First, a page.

Surfs Up: Road Trip from Waikiki to Oahu’s North ShoreBy KATHRYN WAGNER
Waikiki hosts the bulk of visitors to Oahu — and for good reason, with its stellar hotels, endless variety of restaurants and world-famous beach. But Waikiki isn’t the end of the story. If you hop in a car and head north on an Oahu road trip, you’ll discover a totally different island vibe.
Here’s where to go and what to see, and as always, check for closures or travel restrictions before planning your trip.
Start in Waikiki
Enjoy the drive along H-1 to Kalanianaole Highway along the stunning South Shore. Passing through Hawaii Kai, fuel up with a malasada, a Portuguese-style donut, at Leonard’s Malasadamobile. What to order? A haupia-filled malasada puff (coconut custard). Expert tip: Grab a lot of napkins. These gooey bad boys require it.
Hanauma Bay Nature Preserve is just past the town of Hawaii Kai (check that the nature preserve is currently open to visitors before you go). The protected marine conservation area is great for snorkeling and is teeming with all manner of fish. It’s also teeming with people, so arrive early. Really early (it’s open at 6 a.m.). Note: The bay is closed every Tuesday.
If hiking is more your scene, head to the Makapuu Point Lighthouse Trail. The two-mile round trip rewards you with panoramic views of the coast and a circa-1909 lighthouse, and December to March, you’re likely to spot whales spouting offshore. Bring binoculars if you have them.
Kailua and Lanikai Beaches
Oahu’s windward side has exquisite sandy beaches. Kailua Beach offers three miles of crescent-shaped shore and is a popular place for kiteboarding and windsurfing. You can rent kayaks easily, or just lounge on the beach in vacation glory.
Nearby Lanikai doesn’t have facilities like Kailua Beach does, but it is equally stunning. If you’re hungry, pop into local landmark Buzz’s Original Steak House. It opened in 1962 and hasn’t changed its Tiki vibe (or super-strong mai tais) much since then.
Up to Laie
Heading north up Highway 83, you’ll come to the sleepy town of Laie. Take a quick spin past the Laie Hawaii Temple, a Church of Latter Day Saints’ temple. An architectural gem, it was built using crushed lava rock and coral and was dedicated in 1919. It’s not open to the public, though there is a welcome center.
The Polynesian Cultural Center shares the customs of Oceania as visitors go through a series of villages and interact with people from six island nations. The canoe pageant, held daily, is quite a spectacle, with dancers performing on platform canoes in a lagoon.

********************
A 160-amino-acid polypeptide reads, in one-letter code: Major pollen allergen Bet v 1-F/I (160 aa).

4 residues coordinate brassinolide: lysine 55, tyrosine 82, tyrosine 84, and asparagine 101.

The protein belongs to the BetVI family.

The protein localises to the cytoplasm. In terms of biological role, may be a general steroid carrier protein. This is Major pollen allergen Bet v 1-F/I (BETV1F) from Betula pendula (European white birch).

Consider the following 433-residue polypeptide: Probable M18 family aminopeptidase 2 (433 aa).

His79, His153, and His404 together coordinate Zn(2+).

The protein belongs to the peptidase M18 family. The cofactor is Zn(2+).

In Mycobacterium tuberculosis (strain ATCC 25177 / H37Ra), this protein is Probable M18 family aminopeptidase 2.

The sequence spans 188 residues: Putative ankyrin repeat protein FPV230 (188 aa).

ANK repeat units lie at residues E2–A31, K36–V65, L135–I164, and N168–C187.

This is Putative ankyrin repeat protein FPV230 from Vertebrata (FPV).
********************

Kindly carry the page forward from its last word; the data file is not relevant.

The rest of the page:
Kahuku Shrimp Trucks
Once a main hub for Oahu’s sugar industry, Kahuku is now famous for its shrimp trucks. The best known are Romy’s Kahuku Prawns & Shrimp, Giovanni’s Shrimp Truck and Fumi’s Kahuku Shrimp.
While locals can argue their favorite, it’s hard to go wrong no matter which one you try: They all offer locally farmed shrimp dripping with garlic or butter and served with white rice. You’ll be up-to-your-elbows messy — and so well fed.
North Shore Beaches
In winter months, the ocean pounds the beaches on Oahu’s North Shore, drawing pro-level surfers from all around the world to test their mettle at Sunset Beach and Banzai Pipeline. Watching these athletes, or simply watching the crashing surf, is nothing short of mesmerizing.
In the summer months, the waters surrounding the North Shore take a (gentle) turn, becoming very calm, and that’s a good time to explore the tide pools at Shark’s Cove. Waimea Bay, another big-surf spot in the winter, is an excellent swimming beach in the summer.
Coming along Highway 83, swing by Turtle Beach, where green sea turtles often snooze on the golden sands. Remember, these are an endangered species, so no touching.
Shopping and Dining in Haleiwa Town
Haleiwa is a former plantation town that now offers boutiques, surf shops and plenty of restaurants. It’s a great place to shop for souvenirs and to get a shave ice at Matsumoto’s. Say yes to the condensed milk and azuki beans, which give a creaminess and chewiness to the snowy ices.
And Back from the North Shore to Waikiki
Instead of reversing course along the windward side, head down the middle of the island, down Route 99 to the H-2 South to H-1, for a speedy trip back to glittering Waikiki.